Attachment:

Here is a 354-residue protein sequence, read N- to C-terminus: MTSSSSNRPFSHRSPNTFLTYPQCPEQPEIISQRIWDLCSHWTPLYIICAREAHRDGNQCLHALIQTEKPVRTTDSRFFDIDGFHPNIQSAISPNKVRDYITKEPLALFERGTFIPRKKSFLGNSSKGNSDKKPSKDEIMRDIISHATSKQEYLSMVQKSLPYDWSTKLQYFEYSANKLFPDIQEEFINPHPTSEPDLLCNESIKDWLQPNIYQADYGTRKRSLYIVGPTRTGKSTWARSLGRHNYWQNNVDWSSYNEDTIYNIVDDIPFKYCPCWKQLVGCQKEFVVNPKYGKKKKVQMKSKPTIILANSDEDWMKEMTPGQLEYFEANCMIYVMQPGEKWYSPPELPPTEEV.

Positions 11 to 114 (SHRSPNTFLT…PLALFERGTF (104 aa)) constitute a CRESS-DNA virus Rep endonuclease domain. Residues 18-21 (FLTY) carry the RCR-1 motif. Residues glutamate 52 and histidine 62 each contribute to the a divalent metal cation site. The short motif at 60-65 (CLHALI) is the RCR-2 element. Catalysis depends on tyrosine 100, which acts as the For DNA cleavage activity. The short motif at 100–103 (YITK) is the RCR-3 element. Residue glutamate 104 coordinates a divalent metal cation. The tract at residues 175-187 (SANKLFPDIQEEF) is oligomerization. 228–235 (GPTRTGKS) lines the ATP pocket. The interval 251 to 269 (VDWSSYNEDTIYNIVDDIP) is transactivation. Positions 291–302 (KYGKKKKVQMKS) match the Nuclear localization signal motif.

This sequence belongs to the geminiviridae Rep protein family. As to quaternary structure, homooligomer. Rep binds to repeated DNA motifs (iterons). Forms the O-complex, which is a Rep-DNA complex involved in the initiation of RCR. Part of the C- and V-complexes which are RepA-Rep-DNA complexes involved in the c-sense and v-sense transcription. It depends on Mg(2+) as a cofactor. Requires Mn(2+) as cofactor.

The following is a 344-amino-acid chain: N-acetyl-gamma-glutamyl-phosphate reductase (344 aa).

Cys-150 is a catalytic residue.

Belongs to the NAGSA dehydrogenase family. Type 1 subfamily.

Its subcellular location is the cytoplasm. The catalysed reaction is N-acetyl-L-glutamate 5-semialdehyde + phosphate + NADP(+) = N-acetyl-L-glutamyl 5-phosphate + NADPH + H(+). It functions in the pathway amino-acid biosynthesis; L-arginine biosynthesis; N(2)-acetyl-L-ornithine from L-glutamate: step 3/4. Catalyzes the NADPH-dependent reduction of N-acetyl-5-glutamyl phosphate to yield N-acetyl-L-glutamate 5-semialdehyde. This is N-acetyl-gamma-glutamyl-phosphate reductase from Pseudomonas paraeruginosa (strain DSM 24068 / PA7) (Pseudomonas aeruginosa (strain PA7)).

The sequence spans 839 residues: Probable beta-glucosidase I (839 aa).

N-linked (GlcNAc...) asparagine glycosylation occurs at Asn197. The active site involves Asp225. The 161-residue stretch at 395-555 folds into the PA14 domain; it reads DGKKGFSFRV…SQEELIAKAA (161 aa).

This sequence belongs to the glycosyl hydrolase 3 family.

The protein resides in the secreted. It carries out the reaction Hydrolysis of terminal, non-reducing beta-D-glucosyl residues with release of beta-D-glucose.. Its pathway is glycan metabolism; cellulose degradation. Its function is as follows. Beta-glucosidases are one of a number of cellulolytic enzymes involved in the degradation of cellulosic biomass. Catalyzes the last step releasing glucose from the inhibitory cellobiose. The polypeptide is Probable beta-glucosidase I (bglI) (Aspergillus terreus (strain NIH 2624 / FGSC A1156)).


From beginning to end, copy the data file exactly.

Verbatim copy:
Here is a 354-residue protein sequence, read N- to C-terminus: MTSSSSNRPFSHRSPNTFLTYPQCPEQPEIISQRIWDLCSHWTPLYIICAREAHRDGNQCLHALIQTEKPVRTTDSRFFDIDGFHPNIQSAISPNKVRDYITKEPLALFERGTFIPRKKSFLGNSSKGNSDKKPSKDEIMRDIISHATSKQEYLSMVQKSLPYDWSTKLQYFEYSANKLFPDIQEEFINPHPTSEPDLLCNESIKDWLQPNIYQADYGTRKRSLYIVGPTRTGKSTWARSLGRHNYWQNNVDWSSYNEDTIYNIVDDIPFKYCPCWKQLVGCQKEFVVNPKYGKKKKVQMKSKPTIILANSDEDWMKEMTPGQLEYFEANCMIYVMQPGEKWYSPPELPPTEEV.

Positions 11 to 114 (SHRSPNTFLT…PLALFERGTF (104 aa)) constitute a CRESS-DNA virus Rep endonuclease domain. Residues 18-21 (FLTY) carry the RCR-1 motif. Residues glutamate 52 and histidine 62 each contribute to the a divalent metal cation site. The short motif at 60-65 (CLHALI) is the RCR-2 element. Catalysis depends on tyrosine 100, which acts as the For DNA cleavage activity. The short motif at 100–103 (YITK) is the RCR-3 element. Residue glutamate 104 coordinates a divalent metal cation. The tract at residues 175-187 (SANKLFPDIQEEF) is oligomerization. 228–235 (GPTRTGKS) lines the ATP pocket. The interval 251 to 269 (VDWSSYNEDTIYNIVDDIP) is transactivation. Positions 291–302 (KYGKKKKVQMKS) match the Nuclear localization signal motif.

This sequence belongs to the geminiviridae Rep protein family. As to quaternary structure, homooligomer. Rep binds to repeated DNA motifs (iterons). Forms the O-complex, which is a Rep-DNA complex involved in the initiation of RCR. Part of the C- and V-complexes which are RepA-Rep-DNA complexes involved in the c-sense and v-sense transcription. It depends on Mg(2+) as a cofactor. Requires Mn(2+) as cofactor.

The following is a 344-amino-acid chain: N-acetyl-gamma-glutamyl-phosphate reductase (344 aa).

Cys-150 is a catalytic residue.

Belongs to the NAGSA dehydrogenase family. Type 1 subfamily.

Its subcellular location is the cytoplasm. The catalysed reaction is N-acetyl-L-glutamate 5-semialdehyde + phosphate + NADP(+) = N-acetyl-L-glutamyl 5-phosphate + NADPH + H(+). It functions in the pathway amino-acid biosynthesis; L-arginine biosynthesis; N(2)-acetyl-L-ornithine from L-glutamate: step 3/4. Catalyzes the NADPH-dependent reduction of N-acetyl-5-glutamyl phosphate to yield N-acetyl-L-glutamate 5-semialdehyde. This is N-acetyl-gamma-glutamyl-phosphate reductase from Pseudomonas paraeruginosa (strain DSM 24068 / PA7) (Pseudomonas aeruginosa (strain PA7)).

The sequence spans 839 residues: Probable beta-glucosidase I (839 aa).

N-linked (GlcNAc...) asparagine glycosylation occurs at Asn197. The active site involves Asp225. The 161-residue stretch at 395-555 folds into the PA14 domain; it reads DGKKGFSFRV…SQEELIAKAA (161 aa).

This sequence belongs to the glycosyl hydrolase 3 family.

The protein resides in the secreted. It carries out the reaction Hydrolysis of terminal, non-reducing beta-D-glucosyl residues with release of beta-D-glucose.. Its pathway is glycan metabolism; cellulose degradation. Its function is as follows. Beta-glucosidases are one of a number of cellulolytic enzymes involved in the degradation of cellulosic biomass. Catalyzes the last step releasing glucose from the inhibitory cellobiose. The polypeptide is Probable beta-glucosidase I (bglI) (Aspergillus terreus (strain NIH 2624 / FGSC A1156)).